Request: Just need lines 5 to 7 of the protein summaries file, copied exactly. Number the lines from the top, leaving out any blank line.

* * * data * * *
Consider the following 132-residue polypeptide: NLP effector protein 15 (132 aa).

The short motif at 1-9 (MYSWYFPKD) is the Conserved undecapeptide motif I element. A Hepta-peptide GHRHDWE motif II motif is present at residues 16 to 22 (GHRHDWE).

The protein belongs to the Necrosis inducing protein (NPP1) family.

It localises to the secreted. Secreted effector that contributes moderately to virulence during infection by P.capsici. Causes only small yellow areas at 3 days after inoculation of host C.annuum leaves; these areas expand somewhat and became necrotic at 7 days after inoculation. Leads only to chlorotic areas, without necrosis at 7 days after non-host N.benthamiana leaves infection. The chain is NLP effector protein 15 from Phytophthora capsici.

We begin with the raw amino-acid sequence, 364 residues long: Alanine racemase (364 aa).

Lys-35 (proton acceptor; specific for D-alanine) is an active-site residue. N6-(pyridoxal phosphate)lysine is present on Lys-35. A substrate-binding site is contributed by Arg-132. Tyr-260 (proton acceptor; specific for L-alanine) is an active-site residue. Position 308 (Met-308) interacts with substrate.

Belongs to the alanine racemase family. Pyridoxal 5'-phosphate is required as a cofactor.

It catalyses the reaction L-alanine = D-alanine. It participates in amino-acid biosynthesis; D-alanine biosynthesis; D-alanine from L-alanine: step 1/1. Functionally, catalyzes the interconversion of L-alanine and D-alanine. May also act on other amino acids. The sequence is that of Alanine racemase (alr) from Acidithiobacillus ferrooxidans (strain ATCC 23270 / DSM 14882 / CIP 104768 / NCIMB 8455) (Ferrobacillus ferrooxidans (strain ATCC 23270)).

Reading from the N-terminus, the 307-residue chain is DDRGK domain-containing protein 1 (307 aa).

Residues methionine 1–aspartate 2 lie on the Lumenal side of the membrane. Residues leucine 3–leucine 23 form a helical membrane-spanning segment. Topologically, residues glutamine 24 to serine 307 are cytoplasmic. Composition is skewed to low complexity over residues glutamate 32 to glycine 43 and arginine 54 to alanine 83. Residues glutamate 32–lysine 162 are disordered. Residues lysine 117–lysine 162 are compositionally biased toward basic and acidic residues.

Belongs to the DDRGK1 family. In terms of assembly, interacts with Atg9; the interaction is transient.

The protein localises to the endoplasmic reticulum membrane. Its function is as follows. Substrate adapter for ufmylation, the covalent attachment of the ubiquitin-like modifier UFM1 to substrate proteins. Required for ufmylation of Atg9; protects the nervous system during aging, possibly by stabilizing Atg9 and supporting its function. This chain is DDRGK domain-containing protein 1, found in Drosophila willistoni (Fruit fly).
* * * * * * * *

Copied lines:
We begin with the raw amino-acid sequence, 364 residues long: Alanine racemase (364 aa).

Lys-35 (proton acceptor; specific for D-alanine) is an active-site residue. N6-(pyridoxal phosphate)lysine is present on Lys-35. A substrate-binding site is contributed by Arg-132. Tyr-260 (proton acceptor; specific for L-alanine) is an active-site residue. Position 308 (Met-308) interacts with substrate.

Belongs to the alanine racemase family. Pyridoxal 5'-phosphate is required as a cofactor.